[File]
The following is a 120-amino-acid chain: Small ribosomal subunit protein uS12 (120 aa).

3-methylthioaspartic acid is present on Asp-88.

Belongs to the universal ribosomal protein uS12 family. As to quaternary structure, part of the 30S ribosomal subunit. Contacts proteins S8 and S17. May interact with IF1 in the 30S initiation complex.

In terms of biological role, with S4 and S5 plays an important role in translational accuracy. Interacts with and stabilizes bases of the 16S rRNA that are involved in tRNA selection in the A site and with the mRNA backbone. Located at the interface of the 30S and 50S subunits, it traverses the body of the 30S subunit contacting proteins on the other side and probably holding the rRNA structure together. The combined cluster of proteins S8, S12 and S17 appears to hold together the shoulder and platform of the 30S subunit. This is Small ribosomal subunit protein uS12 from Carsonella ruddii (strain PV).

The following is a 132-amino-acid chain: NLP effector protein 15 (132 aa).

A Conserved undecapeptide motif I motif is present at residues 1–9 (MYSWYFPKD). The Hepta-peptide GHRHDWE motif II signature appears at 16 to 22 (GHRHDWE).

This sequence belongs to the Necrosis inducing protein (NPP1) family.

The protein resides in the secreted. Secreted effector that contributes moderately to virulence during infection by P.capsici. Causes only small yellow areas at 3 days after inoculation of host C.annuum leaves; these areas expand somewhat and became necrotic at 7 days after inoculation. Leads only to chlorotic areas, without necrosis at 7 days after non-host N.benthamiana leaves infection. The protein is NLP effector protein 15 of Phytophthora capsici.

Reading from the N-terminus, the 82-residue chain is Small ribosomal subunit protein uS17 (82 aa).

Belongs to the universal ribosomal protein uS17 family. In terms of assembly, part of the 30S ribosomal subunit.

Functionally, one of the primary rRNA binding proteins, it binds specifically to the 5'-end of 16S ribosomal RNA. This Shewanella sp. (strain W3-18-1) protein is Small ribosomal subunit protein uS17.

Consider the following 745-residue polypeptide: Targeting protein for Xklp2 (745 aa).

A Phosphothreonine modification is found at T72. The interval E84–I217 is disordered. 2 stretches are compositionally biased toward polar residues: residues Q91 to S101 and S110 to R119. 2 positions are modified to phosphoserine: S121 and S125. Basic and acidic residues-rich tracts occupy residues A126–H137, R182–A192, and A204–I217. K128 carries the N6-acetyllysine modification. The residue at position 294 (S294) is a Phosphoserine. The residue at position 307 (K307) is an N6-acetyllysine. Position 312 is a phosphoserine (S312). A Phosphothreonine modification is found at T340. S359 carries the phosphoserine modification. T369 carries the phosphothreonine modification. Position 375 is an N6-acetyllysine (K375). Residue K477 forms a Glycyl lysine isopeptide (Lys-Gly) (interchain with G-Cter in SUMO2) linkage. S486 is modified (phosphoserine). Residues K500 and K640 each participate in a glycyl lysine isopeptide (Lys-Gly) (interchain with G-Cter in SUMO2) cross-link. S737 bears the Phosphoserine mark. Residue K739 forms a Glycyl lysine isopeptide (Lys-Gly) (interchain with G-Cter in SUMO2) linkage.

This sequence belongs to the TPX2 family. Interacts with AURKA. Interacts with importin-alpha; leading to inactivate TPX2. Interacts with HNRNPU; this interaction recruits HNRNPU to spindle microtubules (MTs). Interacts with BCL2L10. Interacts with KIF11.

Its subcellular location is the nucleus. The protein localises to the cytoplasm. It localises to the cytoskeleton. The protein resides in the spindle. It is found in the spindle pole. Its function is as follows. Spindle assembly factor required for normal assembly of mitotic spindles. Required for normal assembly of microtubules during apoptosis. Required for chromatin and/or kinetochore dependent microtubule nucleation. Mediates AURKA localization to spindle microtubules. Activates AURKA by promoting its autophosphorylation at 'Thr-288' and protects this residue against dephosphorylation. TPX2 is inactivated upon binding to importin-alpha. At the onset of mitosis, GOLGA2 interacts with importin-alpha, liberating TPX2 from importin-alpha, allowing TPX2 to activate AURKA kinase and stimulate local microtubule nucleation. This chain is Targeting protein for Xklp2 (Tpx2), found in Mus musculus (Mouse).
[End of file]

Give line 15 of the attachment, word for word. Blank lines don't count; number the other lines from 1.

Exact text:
Its subcellular location is the nucleus. The protein localises to the cytoplasm. It localises to the cytoskeleton. The protein resides in the spindle. It is found in the spindle pole. Its function is as follows. Spindle assembly factor required for normal assembly of mitotic spindles. Required for normal assembly of microtubules during apoptosis. Required for chromatin and/or kinetochore dependent microtubule nucleation. Mediates AURKA localization to spindle microtubules. Activates AURKA by promoting its autophosphorylation at 'Thr-288' and protects this residue against dephosphorylation. TPX2 is inactivated upon binding to importin-alpha. At the onset of mitosis, GOLGA2 interacts with importin-alpha, liberating TPX2 from importin-alpha, allowing TPX2 to activate AURKA kinase and stimulate local microtubule nucleation. This chain is Targeting protein for Xklp2 (Tpx2), found in Mus musculus (Mouse).